There have been many great programs that the district implemented to foster learning recovery. One such program is Air Tutors, which is a free tutoring program that was available to all children in the district. Some students were identified by their teachers for participation, while parents also had the option to enroll their child. Air Tutors worked by grouping students together by grade level and subject to provide after-school support. Another program to aid in education recovery was the Jumpstart Program, which was a two-week program offered during the summer. Students could attend either in person or online. Jumpstart was offered to all students prior to coming back to school, to help both students that may have been falling behind, as well as for those families who felt their child would benefit from gaining a head start. Over 700 children participated in this program.
CTC continues progress on PK-3 early childhood education credential
Work begins on SB 488, legislation to replace the current literacy assessment

The California Commission on Teacher Credentialing held a packed three-day meeting June 15–17 in which it “endorsed” key aspects in the development of the PK-3 Early Childhood Specialist Credential. The commission also received updates on the implementation of Senate Bill 488, the legislation directing the replacement of the current Reading Instruction Competence Assessment (RICA), and progress on determining which degrees demonstrate subject matter competency, among other business.

PK-3 ECE Specialist Credential moves forward — tentatively

Action items on the agenda included staff recommendation for the adoption of the PK-3 Early Childhood Education Specialist authorization statement, credential requirements, teacher performance expectations (TPEs) and program standards with any modifications suggested by the commission to be addressed in regulations brought back for consideration at the August 2022 meeting.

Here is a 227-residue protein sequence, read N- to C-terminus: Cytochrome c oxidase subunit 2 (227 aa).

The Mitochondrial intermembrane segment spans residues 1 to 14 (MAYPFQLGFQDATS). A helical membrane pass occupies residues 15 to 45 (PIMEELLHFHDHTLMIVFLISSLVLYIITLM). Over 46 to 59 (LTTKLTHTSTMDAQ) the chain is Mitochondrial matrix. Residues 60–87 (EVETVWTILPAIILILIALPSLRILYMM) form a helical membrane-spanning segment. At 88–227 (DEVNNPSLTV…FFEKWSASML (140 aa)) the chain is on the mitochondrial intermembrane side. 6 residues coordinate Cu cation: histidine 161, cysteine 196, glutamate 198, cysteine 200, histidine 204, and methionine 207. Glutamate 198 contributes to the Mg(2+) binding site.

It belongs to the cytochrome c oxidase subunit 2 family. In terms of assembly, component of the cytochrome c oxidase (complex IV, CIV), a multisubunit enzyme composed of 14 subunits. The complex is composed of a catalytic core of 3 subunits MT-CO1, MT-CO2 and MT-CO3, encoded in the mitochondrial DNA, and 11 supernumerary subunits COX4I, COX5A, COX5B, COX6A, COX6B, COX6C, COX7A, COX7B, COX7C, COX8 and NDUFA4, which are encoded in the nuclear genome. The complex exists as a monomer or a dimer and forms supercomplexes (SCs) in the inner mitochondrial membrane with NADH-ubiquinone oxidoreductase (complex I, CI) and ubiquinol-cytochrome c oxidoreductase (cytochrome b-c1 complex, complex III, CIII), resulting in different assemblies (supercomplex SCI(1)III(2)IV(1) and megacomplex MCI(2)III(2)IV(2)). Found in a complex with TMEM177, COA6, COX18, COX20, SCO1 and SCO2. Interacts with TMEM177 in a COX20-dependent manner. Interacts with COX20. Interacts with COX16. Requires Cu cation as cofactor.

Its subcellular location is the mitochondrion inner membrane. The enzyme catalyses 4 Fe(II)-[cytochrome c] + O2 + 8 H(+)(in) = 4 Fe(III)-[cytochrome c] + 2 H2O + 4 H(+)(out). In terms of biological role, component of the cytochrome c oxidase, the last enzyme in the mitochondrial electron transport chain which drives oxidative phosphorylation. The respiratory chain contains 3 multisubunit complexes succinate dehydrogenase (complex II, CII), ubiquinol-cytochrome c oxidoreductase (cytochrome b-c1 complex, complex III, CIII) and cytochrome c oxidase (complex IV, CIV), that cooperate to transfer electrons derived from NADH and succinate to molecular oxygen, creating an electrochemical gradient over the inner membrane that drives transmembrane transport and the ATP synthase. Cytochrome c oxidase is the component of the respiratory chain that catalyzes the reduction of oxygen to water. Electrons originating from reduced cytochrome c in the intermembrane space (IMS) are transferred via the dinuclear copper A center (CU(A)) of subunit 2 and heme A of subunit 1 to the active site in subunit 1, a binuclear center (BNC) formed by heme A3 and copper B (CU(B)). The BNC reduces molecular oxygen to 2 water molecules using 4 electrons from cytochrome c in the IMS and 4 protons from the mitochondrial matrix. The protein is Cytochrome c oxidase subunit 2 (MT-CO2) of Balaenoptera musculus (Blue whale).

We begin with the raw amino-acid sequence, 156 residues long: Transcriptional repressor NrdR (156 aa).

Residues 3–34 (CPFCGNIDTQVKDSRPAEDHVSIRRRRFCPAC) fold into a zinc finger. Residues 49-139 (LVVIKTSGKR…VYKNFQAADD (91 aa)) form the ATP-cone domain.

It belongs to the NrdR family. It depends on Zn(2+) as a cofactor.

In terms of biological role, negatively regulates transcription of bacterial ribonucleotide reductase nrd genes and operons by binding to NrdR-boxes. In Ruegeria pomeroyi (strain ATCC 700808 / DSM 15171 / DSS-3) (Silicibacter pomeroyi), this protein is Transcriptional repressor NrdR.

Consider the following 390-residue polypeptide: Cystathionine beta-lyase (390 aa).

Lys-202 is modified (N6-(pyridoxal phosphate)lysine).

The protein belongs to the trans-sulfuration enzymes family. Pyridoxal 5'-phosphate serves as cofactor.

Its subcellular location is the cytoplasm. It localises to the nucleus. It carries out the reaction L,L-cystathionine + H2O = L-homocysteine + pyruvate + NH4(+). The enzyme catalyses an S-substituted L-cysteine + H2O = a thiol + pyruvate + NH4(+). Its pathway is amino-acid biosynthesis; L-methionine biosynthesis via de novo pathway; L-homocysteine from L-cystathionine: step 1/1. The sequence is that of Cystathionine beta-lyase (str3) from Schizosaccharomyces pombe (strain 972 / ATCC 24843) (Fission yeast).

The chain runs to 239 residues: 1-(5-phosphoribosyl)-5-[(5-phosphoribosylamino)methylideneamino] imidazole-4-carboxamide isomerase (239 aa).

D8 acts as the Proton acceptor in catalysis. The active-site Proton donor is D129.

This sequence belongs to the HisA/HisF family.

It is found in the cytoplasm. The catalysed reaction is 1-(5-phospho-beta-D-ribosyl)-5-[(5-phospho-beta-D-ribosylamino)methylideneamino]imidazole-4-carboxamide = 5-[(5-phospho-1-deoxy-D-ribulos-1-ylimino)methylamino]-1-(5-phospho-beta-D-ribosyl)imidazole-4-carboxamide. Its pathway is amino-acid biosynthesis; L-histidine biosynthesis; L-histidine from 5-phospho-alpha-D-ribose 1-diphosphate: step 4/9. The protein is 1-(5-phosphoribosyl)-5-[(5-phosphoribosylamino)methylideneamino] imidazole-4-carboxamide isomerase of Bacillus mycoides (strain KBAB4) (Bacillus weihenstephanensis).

Staff explained that extensive input from multiple communities of interest has been collected since the April meeting, resulting in changes in both the proposed credential requirements and how candidates with relevant ECE preparation and experience could move through the credentialing process. There is a need to provide a meaningful, rigorous and feasible bridge between separate licensing approaches of the Child Development Permit structure and the Multiple Subject Credential structure and recognize candidate’s earned wisdom and knowledge in the field. Thus, multiple pathways are being created for a variety of candidates from a variety of backgrounds.

Federal hearing focuses on teacher shortage solutions
Panel highlights areas where federal investments could help
Teacher smiling as she is teaching her students

Teacher shortages are making it increasingly difficult for schools to address the academic needs of students, which have only become deeper as educators work to help children overcome pre-existing gaps that were exacerbated by extended pandemic-driven campus closures.

Recognizing how widespread the issue is, the House Labor, Health and Human Services, Education, and Related Agencies subcommittee convened a hearing May 25, “Tackling Teacher Shortages,” during which a panel of experts discussed potential solutions and avenues in which federal investment could aid in the effort of recruiting, training and retaining well-prepared educators.

“Our witnesses lay out solutions for many of the problems we face,” said committee Chair Rosa L. DeLauro (D-Connecticut). “I share their view that proactive investments in pipelines and preparation programs will help us reduce shortages in the years to come.”

Governance corner
Practical tips from our MIG faculty
Welcoming students and staff back to campus and fostering a new normal
Students waving outside bus windows